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Death Claims from Faulty GM Ignition Switch Rise to 50

The AP reports that “with only five days left before the deadline to seek payments, compensation expert Kenneth Feinberg has decided that 50 death cases are eligible for money due to crashes caused by faulty General Motors ignition switches.” Seventy-five injuries were also declared eligible in details released on Monday by Feinberg, who was hired by GM to oversee the claims. A fund set up by GM “has received 338 death claims and 2,730 claims for injuries,” the AP reports. “Of those, 58 death claims have been rejected as ineligible for compensation, as have 328 injury claims. Feinberg is either reviewing or awaiting documentation on 230 additional death claims and 2,327 injury cases.”

A Bloomberg News piece picked up by Automotive News reports that the 50 death claims ruled as eligible on Monday is four times larger than GM’s initial estimate. According to Bloomberg, Feinberg said his findings – unlike GM’s – relied on circumstantial evidence. “GM engineers were looking for definitive proof of ignition switch failure,” Feinberg is quoted saying. “So of course there will be a greater number of eligible death claims.” The story was also reported by Reuters (1/26), Auto World News, and Autoblog.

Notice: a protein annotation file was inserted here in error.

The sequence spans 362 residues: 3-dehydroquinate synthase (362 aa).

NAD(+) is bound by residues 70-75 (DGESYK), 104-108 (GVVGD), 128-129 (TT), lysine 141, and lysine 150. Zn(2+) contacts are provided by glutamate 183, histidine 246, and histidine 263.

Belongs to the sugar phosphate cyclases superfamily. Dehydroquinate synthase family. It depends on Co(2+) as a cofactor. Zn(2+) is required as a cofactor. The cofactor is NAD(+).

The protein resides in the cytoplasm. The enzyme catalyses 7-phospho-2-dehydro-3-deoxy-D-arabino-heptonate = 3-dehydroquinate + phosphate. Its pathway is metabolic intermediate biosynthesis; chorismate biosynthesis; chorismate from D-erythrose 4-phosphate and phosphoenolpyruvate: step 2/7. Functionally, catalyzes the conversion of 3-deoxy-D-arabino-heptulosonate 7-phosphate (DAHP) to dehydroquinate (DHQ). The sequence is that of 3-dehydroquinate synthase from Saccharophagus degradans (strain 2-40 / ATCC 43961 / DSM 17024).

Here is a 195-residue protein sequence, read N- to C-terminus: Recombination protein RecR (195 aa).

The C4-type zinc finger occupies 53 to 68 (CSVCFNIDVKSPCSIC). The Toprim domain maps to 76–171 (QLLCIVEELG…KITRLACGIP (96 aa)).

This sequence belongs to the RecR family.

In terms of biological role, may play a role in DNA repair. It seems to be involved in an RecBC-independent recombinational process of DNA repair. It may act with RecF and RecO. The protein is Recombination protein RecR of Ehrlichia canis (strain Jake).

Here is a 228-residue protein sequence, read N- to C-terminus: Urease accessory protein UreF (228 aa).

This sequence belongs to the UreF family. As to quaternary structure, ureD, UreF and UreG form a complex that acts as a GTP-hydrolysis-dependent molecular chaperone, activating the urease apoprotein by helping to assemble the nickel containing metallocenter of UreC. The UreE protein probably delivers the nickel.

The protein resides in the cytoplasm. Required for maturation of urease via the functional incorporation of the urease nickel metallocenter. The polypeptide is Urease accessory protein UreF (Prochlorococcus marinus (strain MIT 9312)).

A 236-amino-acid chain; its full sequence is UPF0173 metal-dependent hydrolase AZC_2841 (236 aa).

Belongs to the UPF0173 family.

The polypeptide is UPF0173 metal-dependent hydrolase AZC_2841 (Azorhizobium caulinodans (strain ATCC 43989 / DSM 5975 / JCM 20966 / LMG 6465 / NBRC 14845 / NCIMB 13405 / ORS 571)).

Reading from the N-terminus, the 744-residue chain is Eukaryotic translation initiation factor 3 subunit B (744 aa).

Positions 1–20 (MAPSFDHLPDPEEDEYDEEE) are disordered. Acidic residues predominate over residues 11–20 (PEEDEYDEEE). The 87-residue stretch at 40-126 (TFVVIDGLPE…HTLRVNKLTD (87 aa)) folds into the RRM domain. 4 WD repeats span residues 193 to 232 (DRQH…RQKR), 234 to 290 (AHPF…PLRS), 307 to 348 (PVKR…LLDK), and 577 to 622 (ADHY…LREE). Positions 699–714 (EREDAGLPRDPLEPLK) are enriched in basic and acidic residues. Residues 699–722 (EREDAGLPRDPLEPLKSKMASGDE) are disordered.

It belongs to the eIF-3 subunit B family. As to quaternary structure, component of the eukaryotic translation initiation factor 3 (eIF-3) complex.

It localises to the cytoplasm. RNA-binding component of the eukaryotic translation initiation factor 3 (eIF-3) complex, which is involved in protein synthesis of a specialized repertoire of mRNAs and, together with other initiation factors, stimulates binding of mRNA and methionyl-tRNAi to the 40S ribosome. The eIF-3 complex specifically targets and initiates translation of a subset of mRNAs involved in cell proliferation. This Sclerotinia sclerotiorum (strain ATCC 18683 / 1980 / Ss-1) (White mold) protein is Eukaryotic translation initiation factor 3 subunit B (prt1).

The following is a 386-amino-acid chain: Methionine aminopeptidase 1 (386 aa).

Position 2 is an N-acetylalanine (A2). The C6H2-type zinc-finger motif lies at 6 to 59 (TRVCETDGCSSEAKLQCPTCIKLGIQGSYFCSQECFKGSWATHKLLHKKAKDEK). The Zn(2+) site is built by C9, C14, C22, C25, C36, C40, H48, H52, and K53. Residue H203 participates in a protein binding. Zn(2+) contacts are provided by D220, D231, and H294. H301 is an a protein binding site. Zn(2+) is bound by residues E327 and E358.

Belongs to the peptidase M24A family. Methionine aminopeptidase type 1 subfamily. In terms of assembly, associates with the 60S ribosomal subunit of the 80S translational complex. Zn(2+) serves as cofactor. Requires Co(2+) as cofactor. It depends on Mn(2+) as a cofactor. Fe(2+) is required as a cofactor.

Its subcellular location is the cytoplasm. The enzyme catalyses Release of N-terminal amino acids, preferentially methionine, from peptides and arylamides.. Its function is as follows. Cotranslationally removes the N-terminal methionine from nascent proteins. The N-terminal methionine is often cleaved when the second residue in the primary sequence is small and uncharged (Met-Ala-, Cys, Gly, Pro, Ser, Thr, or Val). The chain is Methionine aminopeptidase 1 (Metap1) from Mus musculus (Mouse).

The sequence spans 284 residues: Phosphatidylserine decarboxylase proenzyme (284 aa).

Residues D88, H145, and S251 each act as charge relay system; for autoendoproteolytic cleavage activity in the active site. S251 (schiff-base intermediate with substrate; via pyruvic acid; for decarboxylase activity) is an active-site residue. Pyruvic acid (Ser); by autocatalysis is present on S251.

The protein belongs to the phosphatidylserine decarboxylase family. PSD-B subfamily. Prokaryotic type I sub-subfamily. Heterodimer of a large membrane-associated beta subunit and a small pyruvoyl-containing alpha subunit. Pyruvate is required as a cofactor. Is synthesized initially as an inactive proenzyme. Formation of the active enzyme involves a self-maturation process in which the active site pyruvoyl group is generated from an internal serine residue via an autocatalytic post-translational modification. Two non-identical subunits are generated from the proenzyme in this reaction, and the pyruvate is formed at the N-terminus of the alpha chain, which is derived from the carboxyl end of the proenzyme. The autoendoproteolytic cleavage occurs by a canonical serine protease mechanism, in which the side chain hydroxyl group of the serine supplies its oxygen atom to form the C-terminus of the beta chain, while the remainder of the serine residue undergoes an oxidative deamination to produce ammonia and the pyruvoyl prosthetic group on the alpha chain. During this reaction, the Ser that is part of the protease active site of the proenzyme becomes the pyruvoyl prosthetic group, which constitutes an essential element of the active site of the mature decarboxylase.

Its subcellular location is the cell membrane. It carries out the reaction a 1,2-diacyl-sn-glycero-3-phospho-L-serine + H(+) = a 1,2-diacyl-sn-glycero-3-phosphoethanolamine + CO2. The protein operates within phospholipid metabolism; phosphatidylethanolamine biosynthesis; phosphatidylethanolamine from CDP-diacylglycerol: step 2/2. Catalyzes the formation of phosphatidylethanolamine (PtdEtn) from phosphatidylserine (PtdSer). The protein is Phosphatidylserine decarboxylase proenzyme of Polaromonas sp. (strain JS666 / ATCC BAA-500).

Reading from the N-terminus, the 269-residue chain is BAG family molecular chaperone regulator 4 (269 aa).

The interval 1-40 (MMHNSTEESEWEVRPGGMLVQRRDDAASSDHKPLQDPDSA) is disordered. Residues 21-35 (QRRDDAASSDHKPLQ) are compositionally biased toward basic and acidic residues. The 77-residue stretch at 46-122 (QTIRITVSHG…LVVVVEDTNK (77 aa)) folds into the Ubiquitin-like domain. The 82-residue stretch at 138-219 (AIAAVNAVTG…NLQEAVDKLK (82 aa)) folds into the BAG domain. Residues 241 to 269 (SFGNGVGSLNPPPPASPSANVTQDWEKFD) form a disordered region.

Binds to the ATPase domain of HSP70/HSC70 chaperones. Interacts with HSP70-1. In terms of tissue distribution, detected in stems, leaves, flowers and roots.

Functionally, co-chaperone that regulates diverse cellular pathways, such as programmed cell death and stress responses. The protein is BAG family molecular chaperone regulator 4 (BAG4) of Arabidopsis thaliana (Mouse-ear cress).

GM: Nearly 900k defective ignition switches still in use. Auto World News reports that documentation filed by General Motors with the NHTSA last week “shows that almost 900,000 GM vehicles with potentially defective ignition switches are still being used.” GM “says that out of a recall of approximately 2,190,934 vehicles, just 1,229,529 vehicles have been repaired by dealers,” Auto World News reports. “The total number of ‘unreachable’ vehicles is up to 80,122, according to the Detroit automaker.”

From the news release of the American Association for Justice.

Bob Kraft

I am a Dallas, Texas lawyer who has had the privilege of helping thousands of clients since 1971 in the areas of Personal Injury law and Social Security Disability.

About This Blog

The title of this blog reflects my attitude toward those government agencies and insurance companies that routinely mistreat injured or disabled people. As a Dallas, Texas lawyer, I've spent more than 45 years trying to help those poor folk, and I have been frustrated daily by the actions of the people on the other side of their claims. (Sorry if I offended you...)

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